Welcome to Sunshine in a Jar
Creativity expands joy, healing, and connection. This is a personal blog with a range of posts from stories about ancestors to thoughts on life to ideas about creativity and community. It’s also a portal to my creative work including available books, Creativity Coaching Canada, the Hummingbird podcast, and my work as the 4th Poet Laureate of Cobourg. Thank-you for visiting!
New Book Releases:
The Thing With Feathers by Jessica Outram
“Hope” is the thing with feathers –
That perches in the soul –
The Thing With Feathers takes you on an intimate journey of truth, transformation, and healing of spirit. From cherry blossom tree trunks to the shores of Georgian Bay, these poems evoke reverence, recalling past lives and ancestral Metis blood memory passed down from grandmothers.
~ Sarah Lewis, Poet Laureate, Peterborough ON
Poetry that’s both affective and effective in recognizing the power of expression as a means of revealing the human spirit. There is clarity of language in these poems, and in that clarity the reader finds what it means to feel alive.
~ Antony Di Nardo, Poet
Here are poems that “show a way to build belonging.” With clarity and sharp imagery, Outram’s poetry aches with the will to transform. They swirl “beyond the whirlpool of rules” “because it’s all possible.” Slowly, a new self emerges by “breaking down threads / pulled by uncertainty.” Through the deliberate act of seeing, facing, and confronting, a knowing, more integrated self comes to light. A fresh, vivid and heartfelt debut.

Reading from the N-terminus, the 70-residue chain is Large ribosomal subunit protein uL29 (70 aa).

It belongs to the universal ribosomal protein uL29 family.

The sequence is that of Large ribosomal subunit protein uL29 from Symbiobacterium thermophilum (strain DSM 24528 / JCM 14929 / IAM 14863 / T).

—Catherine Graham, Poet, Aether: An Out-of-Body Lyric and The Celery Forest
Book of photography by Jessica Outram.
Released October 2021, Sunshine in a Jar Press.
Nurture Your Creative Spirit
Read More by Jessica Outram
I respectfully acknowledge that the posts on this site were written on the traditional territory of the Anishinaabeg and the traditional territory of the Michi Saagiig Anishinaabeg. I am grateful for the First Nations of these territories, for their care and teachings about the land. As people of the Robinson-Huron Treaty of 1850 and the Williams Treaty of 1923, we continue our journey to strengthen our understanding of our Treaty relationship and of how to move forward together in a good way. I acknowledge the contributions and accomplishments of all Indigenous people across Turtle Island, current and throughout history.
The land and the waters will always be Indigenous lands and waters. They continue to teach important lessons every day.